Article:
A teen threatened with arrest at last week's protest against a dress code blitz at an Ottawa high school says police could have handled the situation better.
"I feel like they could have easily handled it a lot better by calmly walking up to us and calmly just informing us that if we don't leave, these are the consequences," said 18-year-old Owen Harrington, sitting in a park down the street from École secondaire catholique Béatrice-Desloges.
Ottawa's French Catholic school board apologized to students after hundreds protested what they called demeaning enforcement of a dress code.
The board said a preliminary investigation found some students, mostly girls, were called into the hallways and asked to bend their leg backwards at the knee to determine if their shorts complied with the dress code.
Several students told CBC they saw staff asking other students to bend over in order to measure the length of their shorts and dresses. The board said it hasn't found evidence of this.
Harrington, who doesn't attend the Orléans high school, said he went to the demonstration with his mother's blessing, wanting to support friends and other students by wearing short shorts.
Told he was trying to start riot
Harrington and his friends initially joined other demonstrators on school grounds. But after officers threatened to arrest him for trespassing, Harrington said he crossed the street to be where he thought he'd be fine to continue protesting.
That's when police approached him again.
"[The officer] walked up to me and he's like, 'I'm going to put you under arrest for trying to start a riot.'" he said.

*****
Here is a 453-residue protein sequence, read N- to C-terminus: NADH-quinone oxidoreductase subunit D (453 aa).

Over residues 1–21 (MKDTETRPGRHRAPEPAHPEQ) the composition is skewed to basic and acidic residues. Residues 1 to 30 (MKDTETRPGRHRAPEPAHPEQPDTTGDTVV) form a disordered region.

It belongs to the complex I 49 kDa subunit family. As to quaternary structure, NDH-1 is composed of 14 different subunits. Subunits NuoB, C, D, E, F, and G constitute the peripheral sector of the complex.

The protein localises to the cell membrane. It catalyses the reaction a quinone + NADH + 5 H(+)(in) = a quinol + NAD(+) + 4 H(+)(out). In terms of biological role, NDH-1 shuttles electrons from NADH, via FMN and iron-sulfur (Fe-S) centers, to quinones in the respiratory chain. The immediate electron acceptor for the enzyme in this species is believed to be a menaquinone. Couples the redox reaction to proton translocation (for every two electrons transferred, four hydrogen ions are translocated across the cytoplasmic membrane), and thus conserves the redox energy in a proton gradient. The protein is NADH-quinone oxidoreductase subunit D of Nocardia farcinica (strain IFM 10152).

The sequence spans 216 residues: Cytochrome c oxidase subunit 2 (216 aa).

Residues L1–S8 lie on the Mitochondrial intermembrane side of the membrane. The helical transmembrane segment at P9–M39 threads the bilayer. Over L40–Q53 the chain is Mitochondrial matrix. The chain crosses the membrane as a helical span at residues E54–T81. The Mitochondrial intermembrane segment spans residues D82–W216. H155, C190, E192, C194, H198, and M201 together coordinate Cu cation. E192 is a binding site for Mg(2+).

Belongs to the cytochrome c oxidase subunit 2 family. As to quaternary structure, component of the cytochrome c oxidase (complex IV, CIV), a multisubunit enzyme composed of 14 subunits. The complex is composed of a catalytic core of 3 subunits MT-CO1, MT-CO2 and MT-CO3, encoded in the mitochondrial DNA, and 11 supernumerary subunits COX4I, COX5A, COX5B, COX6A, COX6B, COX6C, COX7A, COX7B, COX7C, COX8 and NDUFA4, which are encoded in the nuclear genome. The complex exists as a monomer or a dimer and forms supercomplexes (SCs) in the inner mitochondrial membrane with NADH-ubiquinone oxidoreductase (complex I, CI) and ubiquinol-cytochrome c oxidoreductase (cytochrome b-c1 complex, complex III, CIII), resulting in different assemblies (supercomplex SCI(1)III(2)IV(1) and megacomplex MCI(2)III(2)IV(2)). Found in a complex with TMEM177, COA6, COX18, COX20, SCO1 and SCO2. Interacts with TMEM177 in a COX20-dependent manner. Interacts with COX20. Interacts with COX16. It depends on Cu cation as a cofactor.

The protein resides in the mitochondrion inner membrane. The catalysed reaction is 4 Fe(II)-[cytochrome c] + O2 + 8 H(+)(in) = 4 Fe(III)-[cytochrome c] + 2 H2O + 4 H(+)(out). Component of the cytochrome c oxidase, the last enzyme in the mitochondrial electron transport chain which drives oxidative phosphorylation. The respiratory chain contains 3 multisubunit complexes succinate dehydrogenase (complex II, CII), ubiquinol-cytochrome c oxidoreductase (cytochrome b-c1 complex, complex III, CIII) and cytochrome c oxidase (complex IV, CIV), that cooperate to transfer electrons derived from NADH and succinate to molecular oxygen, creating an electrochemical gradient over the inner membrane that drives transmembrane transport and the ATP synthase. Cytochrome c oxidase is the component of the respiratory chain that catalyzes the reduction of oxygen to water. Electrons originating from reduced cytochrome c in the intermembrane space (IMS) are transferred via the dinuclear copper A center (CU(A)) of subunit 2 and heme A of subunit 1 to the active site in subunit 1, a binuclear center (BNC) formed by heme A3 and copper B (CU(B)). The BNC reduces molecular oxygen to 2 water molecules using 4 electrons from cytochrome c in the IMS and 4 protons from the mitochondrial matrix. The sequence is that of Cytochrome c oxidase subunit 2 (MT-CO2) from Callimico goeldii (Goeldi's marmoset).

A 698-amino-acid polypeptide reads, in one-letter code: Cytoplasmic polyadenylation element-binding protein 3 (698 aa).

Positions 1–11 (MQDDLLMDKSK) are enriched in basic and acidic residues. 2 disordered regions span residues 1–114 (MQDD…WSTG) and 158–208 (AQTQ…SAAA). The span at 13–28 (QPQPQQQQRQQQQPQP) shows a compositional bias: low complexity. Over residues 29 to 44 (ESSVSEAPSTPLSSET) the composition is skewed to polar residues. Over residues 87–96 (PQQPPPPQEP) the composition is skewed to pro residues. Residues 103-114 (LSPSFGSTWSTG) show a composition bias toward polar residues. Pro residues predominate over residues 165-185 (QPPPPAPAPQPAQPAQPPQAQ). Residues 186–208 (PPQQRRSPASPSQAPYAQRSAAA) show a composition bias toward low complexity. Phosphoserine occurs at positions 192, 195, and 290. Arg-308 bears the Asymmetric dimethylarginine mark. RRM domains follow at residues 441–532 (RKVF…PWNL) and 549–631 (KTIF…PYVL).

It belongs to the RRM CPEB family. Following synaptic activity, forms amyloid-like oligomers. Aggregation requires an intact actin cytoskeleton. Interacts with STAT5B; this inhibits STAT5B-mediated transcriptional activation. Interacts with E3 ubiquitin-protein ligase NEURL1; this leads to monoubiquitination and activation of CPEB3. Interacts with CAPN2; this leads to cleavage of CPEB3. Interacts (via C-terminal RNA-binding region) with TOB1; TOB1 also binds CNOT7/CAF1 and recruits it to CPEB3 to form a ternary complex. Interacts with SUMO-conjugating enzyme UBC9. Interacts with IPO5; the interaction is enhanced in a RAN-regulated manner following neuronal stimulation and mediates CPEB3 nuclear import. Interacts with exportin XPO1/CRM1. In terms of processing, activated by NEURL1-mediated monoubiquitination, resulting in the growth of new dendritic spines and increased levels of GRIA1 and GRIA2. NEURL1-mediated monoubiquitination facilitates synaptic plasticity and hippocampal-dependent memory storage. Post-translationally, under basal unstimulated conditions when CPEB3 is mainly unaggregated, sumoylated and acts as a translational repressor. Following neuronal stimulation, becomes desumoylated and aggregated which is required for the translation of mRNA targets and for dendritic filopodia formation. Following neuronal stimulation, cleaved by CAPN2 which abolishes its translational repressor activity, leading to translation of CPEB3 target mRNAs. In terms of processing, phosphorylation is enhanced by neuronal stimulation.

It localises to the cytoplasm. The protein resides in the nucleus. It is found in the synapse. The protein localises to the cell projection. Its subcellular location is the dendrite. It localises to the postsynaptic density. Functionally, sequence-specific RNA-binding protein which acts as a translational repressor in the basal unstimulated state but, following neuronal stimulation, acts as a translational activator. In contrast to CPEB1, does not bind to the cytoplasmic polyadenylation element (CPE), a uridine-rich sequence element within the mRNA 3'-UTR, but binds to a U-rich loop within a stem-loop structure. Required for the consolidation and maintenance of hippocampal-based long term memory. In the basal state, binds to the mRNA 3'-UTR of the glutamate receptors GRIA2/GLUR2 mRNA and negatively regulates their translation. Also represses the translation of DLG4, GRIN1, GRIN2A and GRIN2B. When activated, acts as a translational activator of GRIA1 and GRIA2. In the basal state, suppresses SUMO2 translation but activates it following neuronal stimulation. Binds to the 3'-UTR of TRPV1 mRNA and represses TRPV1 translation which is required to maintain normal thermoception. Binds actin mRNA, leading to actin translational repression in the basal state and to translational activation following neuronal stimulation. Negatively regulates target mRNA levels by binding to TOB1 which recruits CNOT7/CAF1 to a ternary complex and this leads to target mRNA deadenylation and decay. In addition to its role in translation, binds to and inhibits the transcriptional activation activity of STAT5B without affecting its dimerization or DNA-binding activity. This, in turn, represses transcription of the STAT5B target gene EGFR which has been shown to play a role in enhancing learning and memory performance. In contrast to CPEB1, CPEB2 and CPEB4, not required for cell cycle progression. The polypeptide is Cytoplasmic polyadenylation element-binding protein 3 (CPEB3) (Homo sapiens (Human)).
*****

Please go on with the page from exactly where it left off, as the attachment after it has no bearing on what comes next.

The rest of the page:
"I tried to ask him, like, 'How am I trying to start a riot? Like I'm just peacefully standing here yelling like everyone else.'"
He said police put hands on him, but another officer intervened and pulled the officers aside, trying to de-escalate the situation.
Around the same time, an officer moved in on his friend.
Video of the confrontation shows one of Harrington's friends shoved against a police cruiser. He was taken away and later released without charges or tickets.
After that, Harrington re-entered school property to get his car and keys, was threatened with arrest again, but left without further incident.
WATCH | Video of Friday's protest:
In a previous interview, Ottawa's interim police chief Steve Bell said actions taken by police were meant to maintain public safety, particularly around the road.
"What you did see is when we intervened, there were certain people — not associated with the school — that were attempting to agitate the crowds," he told CBC Radio's Ottawa Morning.
"We were concerned about their safety and entering the roadway, as well as encouraging other people to enter the roadway."
When asked about whether Harrington's friend was really on the street — with online video showing him standing on the sidewalk before police grab him — Bell said the video doesn't show the whole picture.
Police had already intervened several times and the young men weren't following those directions, he said.
But Harrington disagrees with that assessment.
Feels focus should be on dress code blitz
"I would just say that I was being supportive and trying to get our voices heard," he said. "And just hyping the crowd up, but like, I wasn't agitating them."
He said other protesters did enter the road, seeing Harrington had been told to leave the premises and wanting to join him. Even before police arrived, teachers were having difficulties keeping all the students off the road due to the size of the crowd, he added.
While he wants his story told, the young man wants the focus to remain on how the school acted and the effect of the dress code blitz on female students.
He said the police presence largely set the tone of Friday's protest and his friends felt immediately targeted by police. He feels like more female officers and a softer approach could have led to a better outcome.
Even days later, Harrington said watching his friend be put in the back of a police cruiser for protesting on the sidewalk was frightening.
"It doesn't feel good. I don't know. It's really hard to explain."